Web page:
Joyce’s Ghosts: Landscape, Memory and Identity in Glasnevin
Saturday 7 May 2016
Assemble at the Cregan Library lobby at 2.10pm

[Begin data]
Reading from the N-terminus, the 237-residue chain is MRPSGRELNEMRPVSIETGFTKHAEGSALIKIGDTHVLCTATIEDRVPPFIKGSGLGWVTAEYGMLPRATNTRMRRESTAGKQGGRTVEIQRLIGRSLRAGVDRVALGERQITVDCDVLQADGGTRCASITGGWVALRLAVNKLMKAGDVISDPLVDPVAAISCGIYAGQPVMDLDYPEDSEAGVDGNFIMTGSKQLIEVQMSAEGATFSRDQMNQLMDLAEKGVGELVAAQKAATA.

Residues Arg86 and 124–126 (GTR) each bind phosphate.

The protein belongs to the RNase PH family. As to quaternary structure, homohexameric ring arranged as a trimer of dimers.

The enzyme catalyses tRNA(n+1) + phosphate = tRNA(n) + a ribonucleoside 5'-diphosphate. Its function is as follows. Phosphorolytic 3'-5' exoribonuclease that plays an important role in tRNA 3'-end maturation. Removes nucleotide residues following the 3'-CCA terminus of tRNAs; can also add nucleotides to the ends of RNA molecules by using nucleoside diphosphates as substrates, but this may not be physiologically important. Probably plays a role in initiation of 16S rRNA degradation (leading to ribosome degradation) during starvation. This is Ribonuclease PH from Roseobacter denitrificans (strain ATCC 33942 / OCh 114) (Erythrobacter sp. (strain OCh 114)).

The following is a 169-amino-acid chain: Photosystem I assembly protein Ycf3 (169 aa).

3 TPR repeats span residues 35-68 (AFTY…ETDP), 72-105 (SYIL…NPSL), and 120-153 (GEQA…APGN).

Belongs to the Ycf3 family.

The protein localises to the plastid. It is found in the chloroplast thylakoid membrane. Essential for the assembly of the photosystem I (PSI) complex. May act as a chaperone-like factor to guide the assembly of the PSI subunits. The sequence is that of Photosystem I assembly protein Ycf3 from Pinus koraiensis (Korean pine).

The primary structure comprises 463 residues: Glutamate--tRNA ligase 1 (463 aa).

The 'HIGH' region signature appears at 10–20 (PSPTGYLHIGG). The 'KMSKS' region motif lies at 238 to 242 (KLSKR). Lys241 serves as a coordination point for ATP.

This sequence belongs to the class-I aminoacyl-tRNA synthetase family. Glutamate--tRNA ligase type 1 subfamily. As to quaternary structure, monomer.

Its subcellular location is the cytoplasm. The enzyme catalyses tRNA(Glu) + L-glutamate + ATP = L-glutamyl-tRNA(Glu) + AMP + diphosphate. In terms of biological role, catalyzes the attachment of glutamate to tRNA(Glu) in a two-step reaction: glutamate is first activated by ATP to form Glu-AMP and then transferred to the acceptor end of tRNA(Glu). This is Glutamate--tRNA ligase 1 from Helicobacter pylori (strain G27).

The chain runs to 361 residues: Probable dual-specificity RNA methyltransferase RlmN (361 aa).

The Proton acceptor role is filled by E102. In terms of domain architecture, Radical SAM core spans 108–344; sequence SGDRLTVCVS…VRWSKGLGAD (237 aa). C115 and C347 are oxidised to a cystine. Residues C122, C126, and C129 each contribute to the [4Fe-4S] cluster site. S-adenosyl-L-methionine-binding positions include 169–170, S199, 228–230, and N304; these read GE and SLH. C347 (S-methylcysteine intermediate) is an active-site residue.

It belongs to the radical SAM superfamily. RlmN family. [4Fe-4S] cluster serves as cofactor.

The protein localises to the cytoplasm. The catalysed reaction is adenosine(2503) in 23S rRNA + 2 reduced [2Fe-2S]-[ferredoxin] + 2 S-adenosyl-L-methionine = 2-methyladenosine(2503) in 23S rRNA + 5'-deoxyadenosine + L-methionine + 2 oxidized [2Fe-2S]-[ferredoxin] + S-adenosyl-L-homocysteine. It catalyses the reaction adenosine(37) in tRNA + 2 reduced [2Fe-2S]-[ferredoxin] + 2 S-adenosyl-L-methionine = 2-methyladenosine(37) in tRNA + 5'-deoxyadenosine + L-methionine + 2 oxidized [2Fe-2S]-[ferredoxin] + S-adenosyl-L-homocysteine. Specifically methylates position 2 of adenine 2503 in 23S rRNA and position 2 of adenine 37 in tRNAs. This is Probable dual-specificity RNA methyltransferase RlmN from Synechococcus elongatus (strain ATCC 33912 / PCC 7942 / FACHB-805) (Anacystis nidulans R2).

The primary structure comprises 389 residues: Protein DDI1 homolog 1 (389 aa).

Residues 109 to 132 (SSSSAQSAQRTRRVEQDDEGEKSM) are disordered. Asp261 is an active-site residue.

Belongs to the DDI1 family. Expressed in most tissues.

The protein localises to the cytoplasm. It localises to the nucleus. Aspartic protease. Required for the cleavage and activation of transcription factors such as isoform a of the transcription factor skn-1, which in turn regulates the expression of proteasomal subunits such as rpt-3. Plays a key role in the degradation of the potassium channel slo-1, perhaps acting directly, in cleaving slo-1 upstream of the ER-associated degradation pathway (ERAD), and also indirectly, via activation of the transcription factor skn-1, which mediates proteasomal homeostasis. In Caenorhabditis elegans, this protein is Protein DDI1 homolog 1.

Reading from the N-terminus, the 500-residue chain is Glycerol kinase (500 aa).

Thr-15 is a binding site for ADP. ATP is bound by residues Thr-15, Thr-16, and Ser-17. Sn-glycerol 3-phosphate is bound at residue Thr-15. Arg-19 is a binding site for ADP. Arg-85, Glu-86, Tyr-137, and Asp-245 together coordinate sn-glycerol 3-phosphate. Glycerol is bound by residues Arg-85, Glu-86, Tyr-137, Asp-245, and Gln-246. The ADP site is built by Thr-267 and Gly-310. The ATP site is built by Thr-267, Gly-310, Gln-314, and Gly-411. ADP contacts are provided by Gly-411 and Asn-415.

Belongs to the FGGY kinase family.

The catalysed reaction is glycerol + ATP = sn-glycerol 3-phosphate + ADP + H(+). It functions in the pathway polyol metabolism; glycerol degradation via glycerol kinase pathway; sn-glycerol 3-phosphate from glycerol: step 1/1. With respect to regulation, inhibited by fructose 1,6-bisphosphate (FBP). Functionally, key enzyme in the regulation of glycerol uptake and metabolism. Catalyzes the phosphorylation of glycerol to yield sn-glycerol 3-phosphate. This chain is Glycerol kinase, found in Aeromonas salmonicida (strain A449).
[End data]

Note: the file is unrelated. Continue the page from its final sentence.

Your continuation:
Luke Gibbons will introduce us to the relations between landscape and memory in James Joyce’s Ulysses. Luke Gibbons’ marvelous Joyce’s Ghosts: Ireland, Modernism and Memory (Chicago University Press, 2016) identifies many spectres in Ulysses. Some of these feature as the kind of uncanny traces that so disturbed Joyce himself. There is a sort of unfinished business that allows conversational scraps, unbidden memory, and the names secreted or suggested by elements of the landscape, to trouble us with a reflection at which we shudder but can not quite master. Of course, we do not share all the contextual knowledge that Joyce imagined his Dubliners carried around as sly half-knowns, and for this reason Ulysses is incomplete for us in quite a different way than it was for his first, and ideal, readers. Luke Gibbons’ forensic research conjures some more of these ghosts for us. We will walk through part of Glasnevin Cemetery and review the issues of memory, landscape, and identity in Joyce’s writings. This place was particularly dense with history and memory for Joyce, most dramatically, but not only, in the ‘Hades’ chapter of Ulysses. We will end at the Gravediggers pub for some final reflections on memory, conviviality and the ghosted stories in Joyce.